Tree Planting (and Maintenance), Climate Action and Me

Tree planting is a long standing activity that has been promoted by the non-profit and public sectors. Did you also know that March 21 was established as the International Day of Forests by a resolution of the United Nations General Assembly (UNGA) and is celebrated annually?

Seedlings collected at the Forestry Department for National Tree Planting Day activities in Treasure Beach. Photo: Do Good Jamaica

In the public sector, this has been done primarily by the Forestry Department of Jamaica via National Tree Planting Day – which was first observed in 2003 – and its Private Planting Programme and other activities. Did you know that, each year, the first Friday in October is observed in Jamaica as National Tree Planting Day?

Other public sector entities promoting tree planting include the Ministry of Industry, Commerce, Agriculture & Fisheries MICAF) and its agency, the Rural Agricultural Development Authority (RADA), primarily for fruit-bearing trees.

The recent announcement of the Government of Jamaica’s ‘Three Million Trees in Three Years’ National Tree Planting Programme has sparked significant interest in tree planting activities. This resurgence of interest in tree planting is great news for many reasons. It represents an activity that can:

  • help to mitigate climate change – as long as it is done properly; discussed in the final paragraph below;
  • contribute to food security and livelihoods;
  • improve air and water quality;
  • reduce land slippage and soil erosion – we all want to protect our property and infrastructure as best we can;
  • provide ecosystem benefits. An ecosystem is a community of both the living (plants, animals, etc) and non-living (soil, etc) components which are connected and interact through the food web, nutrient cycles and energy flows;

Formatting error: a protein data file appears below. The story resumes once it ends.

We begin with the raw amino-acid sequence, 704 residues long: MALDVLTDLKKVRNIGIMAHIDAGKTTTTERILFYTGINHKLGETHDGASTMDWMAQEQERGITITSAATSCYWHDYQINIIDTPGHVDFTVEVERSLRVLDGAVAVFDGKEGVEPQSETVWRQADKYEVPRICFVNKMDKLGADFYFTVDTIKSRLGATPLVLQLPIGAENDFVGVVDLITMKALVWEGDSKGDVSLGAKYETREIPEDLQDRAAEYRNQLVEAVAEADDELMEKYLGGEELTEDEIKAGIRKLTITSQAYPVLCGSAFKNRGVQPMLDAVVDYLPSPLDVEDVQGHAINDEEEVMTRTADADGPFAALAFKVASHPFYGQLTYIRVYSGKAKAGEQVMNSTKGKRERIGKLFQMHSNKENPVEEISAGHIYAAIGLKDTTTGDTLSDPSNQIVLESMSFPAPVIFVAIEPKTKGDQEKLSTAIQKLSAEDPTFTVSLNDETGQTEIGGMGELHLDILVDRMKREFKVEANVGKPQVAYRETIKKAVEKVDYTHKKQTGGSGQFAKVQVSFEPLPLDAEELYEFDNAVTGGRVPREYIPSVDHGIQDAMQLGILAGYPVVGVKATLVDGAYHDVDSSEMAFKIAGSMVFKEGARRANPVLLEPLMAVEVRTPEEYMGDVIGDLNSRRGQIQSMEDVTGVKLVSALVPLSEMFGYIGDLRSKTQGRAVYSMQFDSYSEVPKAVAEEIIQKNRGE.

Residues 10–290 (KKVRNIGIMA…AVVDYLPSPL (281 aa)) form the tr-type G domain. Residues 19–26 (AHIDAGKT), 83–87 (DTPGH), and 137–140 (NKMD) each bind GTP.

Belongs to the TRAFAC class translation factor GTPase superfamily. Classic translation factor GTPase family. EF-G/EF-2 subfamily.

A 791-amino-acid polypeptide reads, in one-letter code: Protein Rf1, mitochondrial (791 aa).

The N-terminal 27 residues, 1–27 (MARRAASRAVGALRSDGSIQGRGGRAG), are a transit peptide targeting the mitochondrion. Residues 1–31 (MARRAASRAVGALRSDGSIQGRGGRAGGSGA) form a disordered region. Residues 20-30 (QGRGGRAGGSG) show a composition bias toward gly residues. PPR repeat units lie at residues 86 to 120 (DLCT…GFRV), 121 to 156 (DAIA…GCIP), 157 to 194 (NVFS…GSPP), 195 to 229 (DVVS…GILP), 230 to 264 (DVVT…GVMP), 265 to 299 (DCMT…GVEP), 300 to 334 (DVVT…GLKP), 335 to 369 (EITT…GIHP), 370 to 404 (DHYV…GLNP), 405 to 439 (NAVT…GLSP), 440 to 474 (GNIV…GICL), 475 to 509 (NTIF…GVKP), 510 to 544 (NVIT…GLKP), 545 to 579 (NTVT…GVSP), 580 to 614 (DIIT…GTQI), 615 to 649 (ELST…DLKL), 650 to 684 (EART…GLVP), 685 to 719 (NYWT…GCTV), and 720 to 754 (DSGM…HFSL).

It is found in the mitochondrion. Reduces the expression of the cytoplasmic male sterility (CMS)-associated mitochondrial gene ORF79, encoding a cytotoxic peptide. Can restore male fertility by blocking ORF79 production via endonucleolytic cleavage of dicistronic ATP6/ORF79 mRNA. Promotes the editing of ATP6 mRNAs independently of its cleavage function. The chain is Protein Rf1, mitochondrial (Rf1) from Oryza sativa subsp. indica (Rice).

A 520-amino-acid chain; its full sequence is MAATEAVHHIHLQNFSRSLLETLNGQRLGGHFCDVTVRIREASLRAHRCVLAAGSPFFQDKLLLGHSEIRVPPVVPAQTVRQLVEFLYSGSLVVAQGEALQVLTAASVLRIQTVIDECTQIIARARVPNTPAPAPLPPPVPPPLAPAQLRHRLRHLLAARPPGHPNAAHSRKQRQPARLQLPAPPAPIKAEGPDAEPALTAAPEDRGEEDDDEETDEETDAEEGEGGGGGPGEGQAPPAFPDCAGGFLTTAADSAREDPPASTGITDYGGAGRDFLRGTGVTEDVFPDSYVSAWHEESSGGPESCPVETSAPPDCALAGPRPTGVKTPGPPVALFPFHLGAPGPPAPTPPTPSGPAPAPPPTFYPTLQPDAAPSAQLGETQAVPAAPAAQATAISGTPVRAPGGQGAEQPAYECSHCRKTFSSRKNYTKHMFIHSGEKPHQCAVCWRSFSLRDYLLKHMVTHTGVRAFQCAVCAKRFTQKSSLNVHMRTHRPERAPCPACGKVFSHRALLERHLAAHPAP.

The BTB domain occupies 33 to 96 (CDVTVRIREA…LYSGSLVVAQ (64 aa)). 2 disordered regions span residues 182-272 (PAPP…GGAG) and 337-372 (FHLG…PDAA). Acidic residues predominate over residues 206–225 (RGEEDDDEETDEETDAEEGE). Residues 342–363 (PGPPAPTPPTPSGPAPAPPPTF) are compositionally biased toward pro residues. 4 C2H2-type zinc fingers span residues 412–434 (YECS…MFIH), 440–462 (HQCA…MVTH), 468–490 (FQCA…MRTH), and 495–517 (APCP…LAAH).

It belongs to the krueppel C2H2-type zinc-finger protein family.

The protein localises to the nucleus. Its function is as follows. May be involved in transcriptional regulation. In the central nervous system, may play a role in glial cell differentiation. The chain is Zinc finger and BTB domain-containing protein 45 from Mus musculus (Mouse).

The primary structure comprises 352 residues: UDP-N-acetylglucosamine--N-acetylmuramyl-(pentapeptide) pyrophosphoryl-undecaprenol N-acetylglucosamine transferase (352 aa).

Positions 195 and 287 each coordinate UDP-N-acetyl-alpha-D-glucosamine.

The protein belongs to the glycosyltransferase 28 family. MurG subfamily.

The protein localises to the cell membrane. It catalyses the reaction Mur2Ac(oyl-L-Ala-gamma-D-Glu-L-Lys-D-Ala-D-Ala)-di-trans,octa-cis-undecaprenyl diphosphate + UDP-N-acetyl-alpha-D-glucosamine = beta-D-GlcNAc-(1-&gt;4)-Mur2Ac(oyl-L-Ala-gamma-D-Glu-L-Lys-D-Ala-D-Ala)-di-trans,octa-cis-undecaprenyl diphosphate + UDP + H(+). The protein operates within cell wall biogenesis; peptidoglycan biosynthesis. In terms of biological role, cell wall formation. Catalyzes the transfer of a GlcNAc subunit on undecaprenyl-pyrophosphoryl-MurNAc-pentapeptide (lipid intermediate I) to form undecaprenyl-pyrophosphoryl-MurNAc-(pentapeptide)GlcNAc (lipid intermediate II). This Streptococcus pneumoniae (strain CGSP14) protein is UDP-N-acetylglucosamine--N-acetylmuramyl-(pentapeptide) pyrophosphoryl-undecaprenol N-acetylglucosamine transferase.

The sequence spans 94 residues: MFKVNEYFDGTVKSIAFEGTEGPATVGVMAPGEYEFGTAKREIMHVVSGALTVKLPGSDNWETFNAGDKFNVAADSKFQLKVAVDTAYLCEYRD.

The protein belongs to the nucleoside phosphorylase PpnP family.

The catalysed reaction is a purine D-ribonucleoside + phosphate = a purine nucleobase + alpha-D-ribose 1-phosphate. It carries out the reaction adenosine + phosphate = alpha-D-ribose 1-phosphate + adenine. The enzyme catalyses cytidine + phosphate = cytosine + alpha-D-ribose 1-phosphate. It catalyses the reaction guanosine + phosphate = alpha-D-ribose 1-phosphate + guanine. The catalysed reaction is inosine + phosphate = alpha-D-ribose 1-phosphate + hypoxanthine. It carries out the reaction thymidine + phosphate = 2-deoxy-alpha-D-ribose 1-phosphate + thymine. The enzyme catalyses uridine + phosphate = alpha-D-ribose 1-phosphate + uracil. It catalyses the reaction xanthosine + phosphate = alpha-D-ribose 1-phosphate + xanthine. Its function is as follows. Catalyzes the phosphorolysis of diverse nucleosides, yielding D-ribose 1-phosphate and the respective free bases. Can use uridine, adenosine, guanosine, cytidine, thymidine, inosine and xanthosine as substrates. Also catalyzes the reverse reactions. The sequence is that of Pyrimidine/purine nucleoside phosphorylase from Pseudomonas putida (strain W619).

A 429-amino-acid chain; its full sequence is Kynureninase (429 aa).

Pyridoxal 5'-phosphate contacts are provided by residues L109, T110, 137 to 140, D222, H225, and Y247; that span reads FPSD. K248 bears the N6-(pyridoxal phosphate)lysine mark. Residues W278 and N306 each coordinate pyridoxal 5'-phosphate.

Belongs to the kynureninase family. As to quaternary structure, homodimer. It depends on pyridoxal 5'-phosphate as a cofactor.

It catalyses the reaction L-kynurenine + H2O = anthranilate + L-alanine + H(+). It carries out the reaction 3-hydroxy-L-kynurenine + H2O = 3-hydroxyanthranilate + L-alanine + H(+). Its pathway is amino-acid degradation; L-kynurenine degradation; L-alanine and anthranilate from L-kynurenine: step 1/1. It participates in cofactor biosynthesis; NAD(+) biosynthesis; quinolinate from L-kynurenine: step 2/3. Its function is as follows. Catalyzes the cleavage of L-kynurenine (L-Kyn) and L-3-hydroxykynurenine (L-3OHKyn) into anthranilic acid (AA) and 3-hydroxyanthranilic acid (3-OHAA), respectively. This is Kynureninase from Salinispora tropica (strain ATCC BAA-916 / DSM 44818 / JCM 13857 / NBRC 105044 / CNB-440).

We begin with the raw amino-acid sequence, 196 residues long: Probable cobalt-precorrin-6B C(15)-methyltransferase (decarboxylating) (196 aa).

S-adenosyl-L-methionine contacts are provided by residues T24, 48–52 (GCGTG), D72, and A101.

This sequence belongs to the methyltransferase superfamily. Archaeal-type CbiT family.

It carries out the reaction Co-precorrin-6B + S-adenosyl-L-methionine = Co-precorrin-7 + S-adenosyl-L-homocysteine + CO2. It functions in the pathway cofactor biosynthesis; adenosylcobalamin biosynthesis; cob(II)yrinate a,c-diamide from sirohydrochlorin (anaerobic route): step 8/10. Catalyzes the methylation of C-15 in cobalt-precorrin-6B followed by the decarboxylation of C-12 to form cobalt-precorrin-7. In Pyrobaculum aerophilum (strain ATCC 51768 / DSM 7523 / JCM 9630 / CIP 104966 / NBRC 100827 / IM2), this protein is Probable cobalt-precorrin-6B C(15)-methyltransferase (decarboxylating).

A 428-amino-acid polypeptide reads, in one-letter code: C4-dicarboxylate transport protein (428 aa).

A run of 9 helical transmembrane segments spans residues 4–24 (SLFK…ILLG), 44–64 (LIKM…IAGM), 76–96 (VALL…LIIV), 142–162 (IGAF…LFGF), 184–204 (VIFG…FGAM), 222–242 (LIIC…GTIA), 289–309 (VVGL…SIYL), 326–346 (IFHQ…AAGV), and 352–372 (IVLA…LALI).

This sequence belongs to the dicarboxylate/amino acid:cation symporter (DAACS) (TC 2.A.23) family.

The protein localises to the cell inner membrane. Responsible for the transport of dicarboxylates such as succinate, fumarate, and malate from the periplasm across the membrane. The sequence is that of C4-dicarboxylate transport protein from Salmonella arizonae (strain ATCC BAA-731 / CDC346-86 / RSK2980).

• provide recreational and aesthetic value (forest therapy etc); and
  • preserve our heritage. How many of us have heard about the Kindah Tree in Accompong which is of tremendous importance to the Maroons? And how many of us have a navel string tree or even know what it is?

And to think that those are just a few selected potential benefits.

Naturally, the question then becomes, what does this mean for me, personally? What do I need to consider in deciding whether or not I want to plant and maintain 1 tree or 1,000 trees? Here are a few things I’ve learned, that I tend to think about, and that may be useful to you as well:

Purpose: What sort of functionality do I want from this tree? What type (a.k.a species) of tree is of interest to me? Would I like fruit, lumber/timber, shade, aesthetics, carbon sequestration (this refers to carbon that is stored by trees), or a combination of those and other benefits? Different trees have different characteristics.

Hammock between coconut trees at Treasure Cot, Jakes Treasure Beach

Maintenance: What type of tree do I want to care for? Yes… they do require care especially until they are well established, and they may require care beyond establishment. What is establishment? Establishment is the point at which a seedling requires less care than it did initially (think of caring for a newborn baby versus a more independent toddler). Why might they require care beyond that point? If you have done the work to establish a healthy tree, you want to ensure that you can enjoy maximum benefits for as long as possible.

Care and maintenance are critical. Photo: The Nature Conservancy

Location and environment: Where do I want to plant this tree (hillside or flat land for example)? What sort of environment do I have available? Is it usually wet because there is a lot of rain, or is it drier because there is very little rain? What kind of soil is there and what will grow well in it? Is it a sunny or a shaded location? Also remember that some seedlings will grow into trees that require a lot of space so proper spacing is also important. Different trees have different needs.

Mango tree in St. Elizabeth, the bread basket where farmers are experienced with dealing with drought conditions. Photo: Gary Dean Clarke